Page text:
Tests of social cognitive theory (Bandura 2002), another key component of the GLM have found that exposure to media portrayals that are positively reinforced or rewarded tend to lead to an increase in imitative behavior. This pattern of effects is especially likely when identification with the rewarded characters is high. Unlike viewers of television programs who simply watch other characters performing sexually-related behaviors, players of video games actually step into the role of the characters by virtually practicing these acts (i.e., strong identification). In addition, sexually oriented video games often directly offer rewards for sex (e.g., giving points for having sex with female characters) or use sex as a reward (e.g., showing sexual imageries after completing a designated task).
Based on the theoretical argument and research findings outlined above, it can be predicted that for males (a person variable) exposure to a video game that depicts females as sex objects (a situation variable) will be more susceptible to inappropriate sexual advances towards women. Specifically,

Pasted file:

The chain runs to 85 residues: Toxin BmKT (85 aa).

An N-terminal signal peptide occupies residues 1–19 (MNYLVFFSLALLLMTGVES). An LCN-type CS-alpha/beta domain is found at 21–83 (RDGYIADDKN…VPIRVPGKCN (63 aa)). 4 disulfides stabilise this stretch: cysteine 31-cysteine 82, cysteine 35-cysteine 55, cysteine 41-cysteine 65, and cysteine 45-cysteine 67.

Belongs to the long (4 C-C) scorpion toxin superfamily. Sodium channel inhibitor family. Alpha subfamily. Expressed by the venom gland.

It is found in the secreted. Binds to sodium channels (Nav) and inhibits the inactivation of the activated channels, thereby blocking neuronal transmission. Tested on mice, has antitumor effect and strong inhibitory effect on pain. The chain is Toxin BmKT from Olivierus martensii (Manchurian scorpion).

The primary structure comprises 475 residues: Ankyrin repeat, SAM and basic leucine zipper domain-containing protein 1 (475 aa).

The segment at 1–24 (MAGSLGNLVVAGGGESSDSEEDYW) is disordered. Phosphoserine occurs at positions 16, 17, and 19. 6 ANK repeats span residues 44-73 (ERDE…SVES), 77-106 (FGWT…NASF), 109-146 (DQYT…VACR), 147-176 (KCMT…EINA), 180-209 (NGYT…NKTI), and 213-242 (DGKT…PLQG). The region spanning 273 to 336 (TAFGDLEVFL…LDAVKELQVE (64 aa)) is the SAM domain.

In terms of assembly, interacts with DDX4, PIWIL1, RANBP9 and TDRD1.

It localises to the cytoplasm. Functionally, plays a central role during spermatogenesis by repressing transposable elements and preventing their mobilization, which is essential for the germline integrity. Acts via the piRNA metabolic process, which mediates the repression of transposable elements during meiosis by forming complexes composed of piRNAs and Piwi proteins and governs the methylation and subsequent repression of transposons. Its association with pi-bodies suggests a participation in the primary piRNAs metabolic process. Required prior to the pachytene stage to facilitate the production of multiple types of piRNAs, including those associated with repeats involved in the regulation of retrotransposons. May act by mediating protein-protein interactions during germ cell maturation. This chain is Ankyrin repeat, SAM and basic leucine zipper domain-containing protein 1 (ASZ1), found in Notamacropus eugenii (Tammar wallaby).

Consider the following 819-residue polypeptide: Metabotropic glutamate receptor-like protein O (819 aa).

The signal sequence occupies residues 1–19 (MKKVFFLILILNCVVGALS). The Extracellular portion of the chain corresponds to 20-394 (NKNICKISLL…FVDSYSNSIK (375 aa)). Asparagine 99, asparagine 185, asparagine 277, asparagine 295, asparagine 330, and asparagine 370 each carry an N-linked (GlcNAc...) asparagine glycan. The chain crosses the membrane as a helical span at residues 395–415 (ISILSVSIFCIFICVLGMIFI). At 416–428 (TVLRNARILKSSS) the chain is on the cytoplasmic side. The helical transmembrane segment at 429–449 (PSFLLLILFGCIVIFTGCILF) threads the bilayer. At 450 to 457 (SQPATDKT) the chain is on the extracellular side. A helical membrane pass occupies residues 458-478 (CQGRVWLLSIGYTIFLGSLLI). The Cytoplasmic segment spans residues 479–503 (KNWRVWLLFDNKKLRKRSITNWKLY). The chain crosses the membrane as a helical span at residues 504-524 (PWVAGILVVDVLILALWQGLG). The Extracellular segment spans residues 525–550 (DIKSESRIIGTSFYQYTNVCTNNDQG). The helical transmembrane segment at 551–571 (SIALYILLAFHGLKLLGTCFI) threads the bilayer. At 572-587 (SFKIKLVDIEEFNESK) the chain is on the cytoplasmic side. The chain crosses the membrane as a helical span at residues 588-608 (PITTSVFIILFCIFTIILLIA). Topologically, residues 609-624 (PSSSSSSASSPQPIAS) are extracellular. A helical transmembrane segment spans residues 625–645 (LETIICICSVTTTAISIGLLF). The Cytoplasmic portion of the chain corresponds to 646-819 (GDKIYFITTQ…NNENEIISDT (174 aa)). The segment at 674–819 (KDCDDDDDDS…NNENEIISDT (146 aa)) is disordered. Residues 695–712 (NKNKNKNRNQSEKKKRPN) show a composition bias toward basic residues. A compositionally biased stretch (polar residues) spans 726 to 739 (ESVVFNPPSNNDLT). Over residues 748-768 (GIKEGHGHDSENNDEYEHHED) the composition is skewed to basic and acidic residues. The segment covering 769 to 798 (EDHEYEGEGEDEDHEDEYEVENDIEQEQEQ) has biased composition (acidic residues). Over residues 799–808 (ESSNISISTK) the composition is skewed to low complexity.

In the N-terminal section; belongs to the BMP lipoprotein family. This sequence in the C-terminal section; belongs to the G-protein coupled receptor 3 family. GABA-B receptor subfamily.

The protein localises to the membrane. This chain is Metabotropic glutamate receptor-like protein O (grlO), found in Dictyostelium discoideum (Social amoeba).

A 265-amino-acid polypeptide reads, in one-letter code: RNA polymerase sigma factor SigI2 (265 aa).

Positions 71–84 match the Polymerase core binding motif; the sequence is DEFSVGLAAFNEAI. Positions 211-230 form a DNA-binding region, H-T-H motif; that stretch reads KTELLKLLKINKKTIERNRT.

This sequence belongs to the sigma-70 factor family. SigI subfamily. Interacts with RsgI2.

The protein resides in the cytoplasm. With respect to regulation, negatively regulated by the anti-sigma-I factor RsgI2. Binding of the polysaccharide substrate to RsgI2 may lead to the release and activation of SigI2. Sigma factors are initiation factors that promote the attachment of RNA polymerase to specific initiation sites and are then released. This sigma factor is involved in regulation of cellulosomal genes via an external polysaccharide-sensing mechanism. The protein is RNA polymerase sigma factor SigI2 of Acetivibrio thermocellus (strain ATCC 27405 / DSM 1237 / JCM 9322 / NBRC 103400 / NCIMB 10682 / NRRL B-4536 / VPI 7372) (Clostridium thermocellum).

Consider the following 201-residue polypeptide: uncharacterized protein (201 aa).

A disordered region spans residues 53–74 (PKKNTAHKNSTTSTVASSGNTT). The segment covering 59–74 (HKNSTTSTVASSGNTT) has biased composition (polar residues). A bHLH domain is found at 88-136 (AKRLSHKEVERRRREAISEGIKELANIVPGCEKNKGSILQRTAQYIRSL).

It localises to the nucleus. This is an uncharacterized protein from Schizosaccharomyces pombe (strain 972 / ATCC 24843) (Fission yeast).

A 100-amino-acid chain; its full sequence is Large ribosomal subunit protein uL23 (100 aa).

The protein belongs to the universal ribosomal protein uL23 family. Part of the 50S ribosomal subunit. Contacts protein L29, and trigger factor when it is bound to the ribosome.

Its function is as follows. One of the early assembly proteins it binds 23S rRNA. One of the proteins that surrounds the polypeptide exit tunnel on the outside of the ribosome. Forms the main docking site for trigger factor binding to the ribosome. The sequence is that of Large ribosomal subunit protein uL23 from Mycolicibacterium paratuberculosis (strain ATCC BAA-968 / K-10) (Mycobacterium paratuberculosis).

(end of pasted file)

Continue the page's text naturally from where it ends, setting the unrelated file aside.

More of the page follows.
Male players of a sexually oriented video game with themes of female “objectification” will be more likely to engage in the self-reported tendency to sexually harass than male participants of other games.
To summarize, the present study draws from the cognitive-neoassociationistic model, the social information processing theory, and the social cognitive theory within the general framework of the general learning model to investigate the short-term cognitive impacts of playing a sexually-explicit video game with themes of female “objectification” among male players. We expect that male participants who played this game will have an increased accessibility to sex-related thoughts and a specific gender schema of women as sex objects. We also predict that they will be more susceptible to engage in inappropriate sexual advances in various social situations.